Never before have humans had the technology to move exploration to the moon and mars. The 68th International Astronautical Congress (IAC) was held in Adelaide this week. Hosted by the Space Industry Association of Australia, Adelaide welcomed all members of the space sector – industry, government and academe.
SpaceX and Lockhead Martin announced new details on their plans for human exploration of Mars. The expedition will begin in the 2020s with current technology and available systems already planning to make this mission possible.
Elon Musk, who attended IAC, revealed further information of his own plans for settling Mars, describing the new BFR planetary coloniser design. The announcement was streamed live on Australia’s Science Channel.
IAC: All space & science
The University of Adelaide, a partnering organisation of IAC, holds a unique place in Australia’s space history. A founding partner in an international research effort, engineering students are currently building a cubesat, its Law School is running courses in Space Law. The team is looking at the legal framework for military uses of space while the physics department continues their long tradition of research into the ionosphere and near space environment.
Professor Alan Duffy (University of Swinburne), Lisa Kewley (Astro 3D), and Sarah Pearce (CSIRO Astronomy & Space Science) took to the stage to help guests understand the universe and improve life on earth with Australian astronomy.
Danielle Richey, Systems Engineer at Lockhead Martin, spoke about training the first woman on the moon for the spacecraft she’ll be riding. Gilmour Space, an Australian launch provider, spoke about the hybrid rockets for the small satellite they’re developing – offering low-cost access to space.
Space jobs soon to launch
The aeronautical industry is worth $420 billion and Australia is establishing a new space agency to tap into this – creating thousands of new jobs. The agency will support the development and application of space technologies.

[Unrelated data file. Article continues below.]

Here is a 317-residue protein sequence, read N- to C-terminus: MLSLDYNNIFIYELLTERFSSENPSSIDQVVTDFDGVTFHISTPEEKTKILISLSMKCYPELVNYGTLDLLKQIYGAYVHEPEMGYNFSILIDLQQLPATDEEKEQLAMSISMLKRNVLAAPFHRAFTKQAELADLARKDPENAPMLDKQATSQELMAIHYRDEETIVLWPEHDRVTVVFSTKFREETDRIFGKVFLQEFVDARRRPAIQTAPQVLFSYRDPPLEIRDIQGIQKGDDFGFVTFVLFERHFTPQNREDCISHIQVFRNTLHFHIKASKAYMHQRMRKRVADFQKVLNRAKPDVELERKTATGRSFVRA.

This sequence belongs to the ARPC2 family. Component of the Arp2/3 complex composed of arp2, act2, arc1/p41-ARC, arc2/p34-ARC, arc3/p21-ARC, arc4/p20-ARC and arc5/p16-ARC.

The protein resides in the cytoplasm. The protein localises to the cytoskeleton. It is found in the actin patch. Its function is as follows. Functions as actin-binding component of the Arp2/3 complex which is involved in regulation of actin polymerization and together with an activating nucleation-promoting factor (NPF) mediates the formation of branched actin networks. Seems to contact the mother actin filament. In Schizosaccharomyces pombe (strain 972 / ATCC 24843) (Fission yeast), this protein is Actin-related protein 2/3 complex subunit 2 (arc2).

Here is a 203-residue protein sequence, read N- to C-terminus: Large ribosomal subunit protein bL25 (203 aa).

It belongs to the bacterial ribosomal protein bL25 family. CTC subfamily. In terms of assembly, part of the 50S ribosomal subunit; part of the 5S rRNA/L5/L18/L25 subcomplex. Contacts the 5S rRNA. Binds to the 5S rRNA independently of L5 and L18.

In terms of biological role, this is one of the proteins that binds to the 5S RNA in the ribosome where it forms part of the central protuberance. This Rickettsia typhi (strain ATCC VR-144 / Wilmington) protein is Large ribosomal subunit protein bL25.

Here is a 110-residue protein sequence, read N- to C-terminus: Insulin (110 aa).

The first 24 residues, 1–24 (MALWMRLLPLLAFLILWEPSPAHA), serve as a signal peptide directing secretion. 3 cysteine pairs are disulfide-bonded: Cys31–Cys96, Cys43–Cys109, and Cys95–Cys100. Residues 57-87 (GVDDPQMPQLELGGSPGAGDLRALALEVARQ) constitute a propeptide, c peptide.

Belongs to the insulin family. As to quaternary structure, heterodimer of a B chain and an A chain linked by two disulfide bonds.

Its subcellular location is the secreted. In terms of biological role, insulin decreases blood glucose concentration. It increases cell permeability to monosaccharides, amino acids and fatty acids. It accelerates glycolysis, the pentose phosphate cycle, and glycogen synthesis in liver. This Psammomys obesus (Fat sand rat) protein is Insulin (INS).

“We have longstanding ties with NASA, exploring space together and generating all of these jobs. It will be a jobs industry-first agency,” said Astrophysicist Alan Duffy.
South Australia’s Labour Premier, Jay Weatherill, welcomed the announcement and believes the state is ready to participate in the future space industries – particularly with their manufacturing background and the new submarine build.
Some of the new roles that will grow in demand include Space Instrument Systems Engineer, Space Software Engineer, Aerospace Engineer, Structural Engineer, Mechanical Engineer, and Data Scientist. Space industry talent will require an understanding of computer science, software product development, programming, and new technologies.
Beyond job opportunities for engineers and technicians in space launch services and satellite manufacturing, the industry also needs specialists in other areas. For example, as a part of space industry supply chain, chemists are in demand to develop greener rocket fuel.
The space industry even requires lawyers. The international community has established an international treaty regime, regulating space activities and, as a part of this, Australia has accepted various obligations. Government and companies will need to access professional legal advice to ensure they aren’t violating Australia’s obligations under international space law.
Australia could also develop medical professionals who could be recruited to research the space environment’s impact on human bodies, in the same way NASA did.
The agency will serve as an important body to develop a cohesive space program. A stronger space industry can help Australia’s economic growth and, when it comes to being a leader in the space industry, Australia has a strong geographical advantage.
If you’d like to learn more information about jobs, skills and technologies within the space industry, please contact Jessica Perry at firstname.lastname@example.org.